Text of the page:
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e-charge. But 14 players in this series a

in Alles aus Mittelerde 26.03.2019 03:39
von lebaobei123 • 300 Beiträge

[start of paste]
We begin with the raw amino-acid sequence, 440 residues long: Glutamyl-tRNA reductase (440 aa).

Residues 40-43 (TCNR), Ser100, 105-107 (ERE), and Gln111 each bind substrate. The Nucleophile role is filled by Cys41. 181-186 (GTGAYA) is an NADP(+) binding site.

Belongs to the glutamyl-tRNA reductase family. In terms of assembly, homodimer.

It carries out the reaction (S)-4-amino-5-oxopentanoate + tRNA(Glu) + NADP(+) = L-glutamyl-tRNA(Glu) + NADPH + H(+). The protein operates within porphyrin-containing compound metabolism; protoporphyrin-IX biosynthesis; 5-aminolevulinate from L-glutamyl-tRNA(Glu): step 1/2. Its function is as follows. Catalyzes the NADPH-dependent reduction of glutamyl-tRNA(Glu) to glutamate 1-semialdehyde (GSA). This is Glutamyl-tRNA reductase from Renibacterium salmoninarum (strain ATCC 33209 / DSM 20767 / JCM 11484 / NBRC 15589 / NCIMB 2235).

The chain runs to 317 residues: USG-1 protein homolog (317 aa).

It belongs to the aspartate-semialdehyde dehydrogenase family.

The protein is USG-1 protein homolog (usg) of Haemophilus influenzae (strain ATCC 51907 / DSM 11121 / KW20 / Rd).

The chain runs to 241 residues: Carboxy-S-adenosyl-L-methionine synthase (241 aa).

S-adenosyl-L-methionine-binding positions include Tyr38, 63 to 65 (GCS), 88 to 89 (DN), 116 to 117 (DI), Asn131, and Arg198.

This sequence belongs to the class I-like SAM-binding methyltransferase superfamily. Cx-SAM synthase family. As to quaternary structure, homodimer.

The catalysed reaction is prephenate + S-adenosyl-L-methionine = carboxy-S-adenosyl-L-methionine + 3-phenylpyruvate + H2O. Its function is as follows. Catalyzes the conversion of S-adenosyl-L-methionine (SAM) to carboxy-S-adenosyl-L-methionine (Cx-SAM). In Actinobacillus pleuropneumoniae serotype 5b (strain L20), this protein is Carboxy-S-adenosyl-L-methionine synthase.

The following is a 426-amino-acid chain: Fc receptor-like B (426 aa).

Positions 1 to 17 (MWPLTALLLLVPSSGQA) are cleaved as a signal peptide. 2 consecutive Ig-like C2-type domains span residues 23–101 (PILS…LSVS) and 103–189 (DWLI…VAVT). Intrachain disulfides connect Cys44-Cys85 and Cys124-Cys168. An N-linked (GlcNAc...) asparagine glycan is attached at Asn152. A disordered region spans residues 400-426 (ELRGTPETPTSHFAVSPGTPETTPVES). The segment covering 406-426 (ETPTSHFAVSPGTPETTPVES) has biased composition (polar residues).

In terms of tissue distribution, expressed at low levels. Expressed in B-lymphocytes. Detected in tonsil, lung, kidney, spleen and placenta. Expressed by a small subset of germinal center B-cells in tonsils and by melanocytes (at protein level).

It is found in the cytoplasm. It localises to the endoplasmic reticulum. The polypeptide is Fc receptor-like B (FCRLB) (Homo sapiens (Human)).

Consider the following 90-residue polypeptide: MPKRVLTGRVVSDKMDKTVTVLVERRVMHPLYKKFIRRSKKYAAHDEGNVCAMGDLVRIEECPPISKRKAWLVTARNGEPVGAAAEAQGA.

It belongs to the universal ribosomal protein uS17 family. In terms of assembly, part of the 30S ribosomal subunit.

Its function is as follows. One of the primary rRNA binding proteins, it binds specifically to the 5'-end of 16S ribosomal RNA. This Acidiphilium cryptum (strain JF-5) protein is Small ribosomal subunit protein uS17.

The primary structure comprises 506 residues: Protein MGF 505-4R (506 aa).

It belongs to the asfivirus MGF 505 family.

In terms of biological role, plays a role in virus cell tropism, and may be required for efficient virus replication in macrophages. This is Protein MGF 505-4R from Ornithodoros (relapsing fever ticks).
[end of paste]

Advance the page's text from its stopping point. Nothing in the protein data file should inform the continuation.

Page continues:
The NCAA drops the puck today on their mens hockey tournament and there will be no shortage of Canadians on the ice as 16 teams try to make their first step to becoming National Champions. The tournament includes a total of 109 Canadian players. There are 35 players from Ontario, 35 from British Columbia, 18 from Alberta and seven each from Quebec, Manitoba and Saskatchewan. Many of those players are trying to follow in the footsteps of several successful Canadian NHLers who went to college, including four members of the gold-medal-winning Sochi Olympic team: Jonathan Toews (North Dakota), Martin St. Louis (Vermont), Patrick Sharp (Vermont) and Chris Kunitz (Ferris State). "I think that if more Canadian families were exposed to what college can do — as parents for your kid socially, athletically and academically ... I think more people would be doing it," said University of Denver coach Jim Montgomery, a Montreal native who went to Maine and ended up playing 122 NHL games. Among the 945 players to see NHL action this season, 100 were Canadians who played at a U.S. college. Naturally, many went the more traditional road, through the QMJHL, OHL or WHL. But the NCAA is slowly becoming another acceptable way to get there. "Theres no wrong path," Phoenix Coyotes assistant general manager Brad Treliving said. "I think as a Canadian guy you grew up and youre around major junior hockey more, so ... youre closer to it than you are U.S. colleges, but, jeez, theres no wrong answer. Its an individual choice and theres benefits to both." Treliving said major junior hockey is the "quicker" path to the NHL because it has more of a pro-style schedule and grind. But others point to colleges 40-game season as a better chance for some players to develop. Theres more opportunity to lift weights and practice. "Theres the Sidney Crosbys and the Ovechkins and the Malkins of the world that could grow under a rock and are going to play in the NHL," Montgomery said. "Theres other perfect examples — elite players like the Paul Kariyas of the world. Those are the ones everyone knows but its like, did he really need to go to college? Well, Paul Kariya needed to go to college because he was 155 pounds and in 18 months of college he was 175 pounds ready to play against 30-year-old men that are 225 pounds. "It teaches you how to be a man quick." Perhaps some notoriety can come from watching this NCAA tournament. Boston College defenceman Michael Matheson (Pointe-Claire, Que.) is a first-round pick and top prospect for the Florida Panthers, while Quinnipiac has Connor and Kellen Jones (Montrose, B.C.) and Matthew Peca(Petawawa, Ont.). Wisconsin goaltender Joel Rumpel (Swift Current, Sask.) has been one of the best in the country this season and could soon follow in the footsteps of other recent Canadian college players like Matt Read, Ben Scrivens and Cory Conacher who have signed NHL contracts. Hamilton brothers Greg and Matt Carey recently signed deals with the Coyotes and Chicago Blackhawks, respectively, after playing at St. Lawrence University in upstate New York. Greg Carey came away satisfied with his direction, which was only possible because playing tier-2 junior hockey opened him up to the world of U.S. colleges. "You have friends, older friends on your team who have the ability to go and to head down to the States and play and it looks like a lot of fun," Carey said in a phone interview. "And then you get to go on your visits and you get exposed to this world that you really dont see as a Canadian kid growing up. We see a lot of the major junior with the Dub and the O and the Q and the NHL is right there, front and centre, so we dont really get the NCAA." Looking at the tournament from an NHL draft perspective, the top eligible player in the tournament, according to Craig Buttons rankings, is Boston Colleges starting goalie Thatcher Demko. Demko posted a .921 save percentage and 2.13 goals against average in 21 starts this season. Adidas Ultra Boost Clearance Canada . Virtanen opened the scoring at 6:45 of the first period, then gave Canada a two-goal lead with a power-play goal 1:03 into the second. Sweden cut the lead in half when Daniel Muzito Bagenda scored a power-play goal at 10:57 of the second. Adidas Ultra Boost Canada Sale .com) - The NFL is investigating whether the New England Patriots intentionally deflated balls during Sundays AFC Championship Game against Indianapolis. http://www.wholesaleultraboostcanada.com/. Fans holding laudatory signs started showing up at Yankee Stadium when the gates opened at 4 p.m. Monday, an hour early in order to give them a chance to watch the New York captain take batting practice. Adidas Ultra Boost Canada . A steady downpour and low temperatures were predicted for much of the night. No makeup date was immediately announced, although it was determined that the game will not be part of a doubleheader on Wednesday. Adidas Ultra Boost Wholesale Canada . -- Max Gilbert captured his first pro victory at the Tour Championship of Canada.NEW YORK, N.Y. - The New York Rangers had just suffered a difficult loss to the Kings in Game 2 of the Stanley Cup final, but coach Alain Vigneault didnt use the long plane ride home from Los Angeles to drill his players on how to get back into the series. Vigneault wanted the Rangers to rest and re-energize, and after a tiring start to the series the Kings had the same idea. "You shouldve seen the plane ride over here," Kings winger Justin Williams said. "It was all lights out and guys were sleeping." Kings coach Darryl Sutter voiced some concern about fatigue earlier in the series, but the true test is how these teams will react moving forward after two overtime games and then cross-country flights Sunday. Neither team practised on the day before Game 3 because rest is now at a premium. "I think the longer series go, the longer the playoffs go, (its about) courage, determination, extra effort," Sutter said. "Youre never going to feel fresh. Youre never going to feel as good as you did in November. Thats the way it works. Thats for sure. Theyre people." Williams doesnt consider fatigue a problem. For now. "Well be fine," he said. "Its the Cup finals, theres no excuse for not being ready or not being prepared or being tired. You can get yourself ready." Thats easier said than done after it took until midway through the second overtime before Dustin Brown finished off Game 2 to give Los Angeles a two games to none lead in the series. Despite Williams scoring 4:36 into overtime in Game 1, theres a build-up of extra hockey going on for the Kings. That was their third overtime game in a row. "Its pretty tough," Kings winger Marian Gaborik said. "To play this many periods the last three games, its a lot of hockey. But everyone will find the energy." The Rangers had a handful of days off after beating the Montreal Canadiens in the Eastern Conference final, but that doesnt mean players could immediately re-adjust to the time change by the time they took the ice at Madison Square Garden on Monday morning. Trying to explain the mood around the team, forward Brian Booyle noted that its still early in the morning.dddddddddddd But he wasnt worried about being tired. "You just try and get your rest and plenty of fluids," Boyle said. "Its the same for probably everybody. Its an even playing field. So you just do your best." Even though it is an even playing field, it takes some work. "I think on the days off is where you take care of a lot of the physical fatigue, get as much liquids into you as possible and take a step back and relax a little bit," Kings forward Dwight King said Sunday at the team hotel. "As far as prepping for games, everybody has been in this situation long enough to know what they need to do to bring what they need to bring in order for our team to be successful. Defenceman Drew Doughty, who played a game-high 41:41 on Saturday night, has his own strategy. "Im the best couch-sitter in the world, so I make sure to do a lot of that," he said. Thats one way to physically re-charge. But 14 players in this series also participated in the Olympics, so the grind is no joke. "I think its my longest season ever," said Kings defenceman Slava Voynov, who played for Russia in Sochi. "But I feel like last season, a couple of years ago, same thing, its not big deal for me. Just try to play games." And there have been a lot of games. Rangers goalie Henrik Lundqvist has played 91, counting the Olympics. He thinks the bigger concern is the mental aspect of playing so many games, including the overtimes. "Physically we can all do it," Lundqvist said. "Its about how you recharge mentally. You have to make sure youre in the right place. No letdowns here." NOTES — Injured Rangers backup goaltender Cam Talbot did not skate Monday morning, and David LeNeveu is expected to continue serving in that role. Vigneault did not provide an update on Talbots status. ... Injured Kings defenceman Robyn Regehr, who hasnt played since May 3, continues to skate but his status is uncertain. Sutter said the team will continue to see what happens as warm-ups and games go on. Follow @SWhyno on Twitter ' ' '